U.S. Supreme Court Chief Justice Warren Burger yesterday dealt the final blow to Mobil Corp.'s expensive and controversial attempt to take over Marathon Oil Co., handing a victory to U.S. Steel Corp.
Shortly after 12:01 a.m. this morning, U.S. Steel directed Bankers Trust Co. to initiate acceptance of Marathon shares that had been tendered to the steelmaker--the first possible moment when it could legally proceed with its tender offer.
Burger issued a statement at 4:40 p.m. yesterday denying Mobil's emergency application for an injunction against U.S. Steel's purchase of Marathon--a desperate, last-ditch maneuver that had Mobil's attorneys bouncing from court to court during the last two weeks.
With that denial, Burger ended the long and bitter takeover fight. In it, Marathon deployed high school marching bands and public opinion from its headquarters in Findlay, Ohio, against Mobil, helped marshal congressional opposition to the takeover and struck an agreement to merge instead with U.S. Steel, which promised to keep the company intact and in Findlay.
The stakes were enormous. The Mobil bid that failed would have amounted to approximately $6.5 billion; the winning U.S. Steel bid was about $6.3 billion.
What Mobil had wanted was Marathon's large oil and gas reserves, including substantial holdings in the productive Yates Field in Texas. In buying the company, Mobil could have acquired domestic reserves for about half the cost of finding them through exploration.
What got Mobil in trouble was Marathon's opposition and antitrust arguments that were raised against the proposed combination of the nation's second-largest and 17th-largest oil companies. Most of those concerns centered on the companies' strong gasoline marketing operations in the Midwest.
Mobil had sought to have the Supreme Court review lower-court rulings that its bid for Marathon would violate antitrust law and had asked the court to enjoin U.S. Steel from buying Marathon until that review was considered. Burger denied the application, saying that the prerequisite for the extraordinary relief had not been satisfied.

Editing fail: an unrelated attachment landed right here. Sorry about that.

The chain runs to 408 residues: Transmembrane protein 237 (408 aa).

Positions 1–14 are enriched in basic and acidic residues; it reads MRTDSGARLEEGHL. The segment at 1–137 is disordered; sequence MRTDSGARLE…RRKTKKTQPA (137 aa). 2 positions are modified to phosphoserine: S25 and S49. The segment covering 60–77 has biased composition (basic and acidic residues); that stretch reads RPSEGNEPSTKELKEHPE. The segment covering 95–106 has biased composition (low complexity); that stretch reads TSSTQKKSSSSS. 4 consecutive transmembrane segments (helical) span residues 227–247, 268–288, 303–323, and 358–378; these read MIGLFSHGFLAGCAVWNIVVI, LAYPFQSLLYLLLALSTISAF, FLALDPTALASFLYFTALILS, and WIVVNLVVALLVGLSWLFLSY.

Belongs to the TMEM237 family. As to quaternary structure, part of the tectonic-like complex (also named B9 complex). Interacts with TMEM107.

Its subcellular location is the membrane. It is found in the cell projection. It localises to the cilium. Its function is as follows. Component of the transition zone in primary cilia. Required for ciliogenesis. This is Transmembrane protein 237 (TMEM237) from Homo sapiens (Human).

He also noted that he had informed the other members of the court of his decision and that no one had dissented. In doing so, Burger was saying to Mobil, in effect, not to petition the other justices. That would have been the only other ploy left to the oil giant.
Mobil spokesman John Flint said that the company was waiting to see what the court had said. "We will study it and certainly evaluate our overall position," he said.
A U.S. Steel spokesman said the company would begin purchasing stock as soon as it was legally cleared to do so. More than enough shares had been tendered to U.S. Steel to ensure the success of its offer.
"We view Chief Justice Burger's decision with a great deal of satisfaction," said Kent B. Hampton, Marathon's vice president and general counsel. "From the beginning, we have maintained that Mobil's bid, if allowed to proceed, would violate both the spirit and the letter of antitrust laws."
Hampton said that U.S. Steel "has given assurances that Marathon will remain a strong competitive force in the oil industry," and he called the merger with the steel producer in the best interest of both shareholders and consumers.
The takeover fight began last Oct. 30, when Mobil announced that it was seeking Marathon and unveiled an offer of $85 a share and an additional exchange of notes for stock. That offer was evaluated at $5.1 billion.
Marathon's directors rejected the offer and sought a "white knight" alternative buyer. On Nov. 19, Marathon and U.S. Steel announced that they had agreed to merge, with U.S. Steel paying $125 a share for Marathon's stock. Mobil later topped that with a $126-a-share offer, and still later filed papers with the Federal Trade Commission indicating that it might try to acquire control of U.S. Steel to wrest the Yates Field properties from the steel company.
Although that option is still open to Mobil, oil industry analysts said yesterday that it seemed the least likely strategy Mobil would pursue.